It is universal, i.e., individuals of the same species display more-or-less uniform aging pattern, and on the other hand, all living beings show the aging phenomena.
There are numerous theories of aging, none of which have been proven beyond a shadow of a doubt. These theories are just explanations of how some scientists view the aging process. Some of the molecular theories and hypothesis of aging are:
You can see how varied the theories are and that they extend into every area in biology and even into mathematics (Austad, 1998. and Kirkwood, 1998). Since it would take many books to completely describe in detail each theory and hypothesis, I will only explain the basics of a few theories.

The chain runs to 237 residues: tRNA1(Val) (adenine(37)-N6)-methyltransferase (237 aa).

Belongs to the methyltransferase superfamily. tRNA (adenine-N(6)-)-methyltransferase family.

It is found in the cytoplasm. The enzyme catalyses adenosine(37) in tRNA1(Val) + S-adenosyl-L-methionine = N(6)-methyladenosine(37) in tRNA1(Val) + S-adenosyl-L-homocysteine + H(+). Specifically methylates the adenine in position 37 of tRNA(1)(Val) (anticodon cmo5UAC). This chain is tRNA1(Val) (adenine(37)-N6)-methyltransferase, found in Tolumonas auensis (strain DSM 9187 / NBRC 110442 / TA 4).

The first theory that I will discuss is called the disposable soma hypothesis. This hypothesis suggests that aging has evolved as a byproduct of optimization of energy and resources for the various works performed by the organism. It assumes that energy resources are better spent for maintenance of reproductive cells which are resposible for species survival. To maintain, repaire, and replace all of the bodies somatic cells would take too much energy and thus it is not cost effective. It is too expensive in terms of energy and thus the nonreproductive cells of the body are expendable (Kirkwood, 1986). Therefore aging results from a progressive accumulation of somatic defects and damage. This theory relates to evolutionary survival and selection in a unique way. Maintenance and repair include the prevention and removal of damaged DNA, accuracy in macromolecular sythesis, and degradation of defective proteins. Life-span of different species depends on the differential level of somatic maintenance and repair. We can conclude that long-lived species in general have a greater level of maintenance and repair systems compared to short-lived species. Scientists have done many studies on this concept. A study don by Tarin (1994) showed that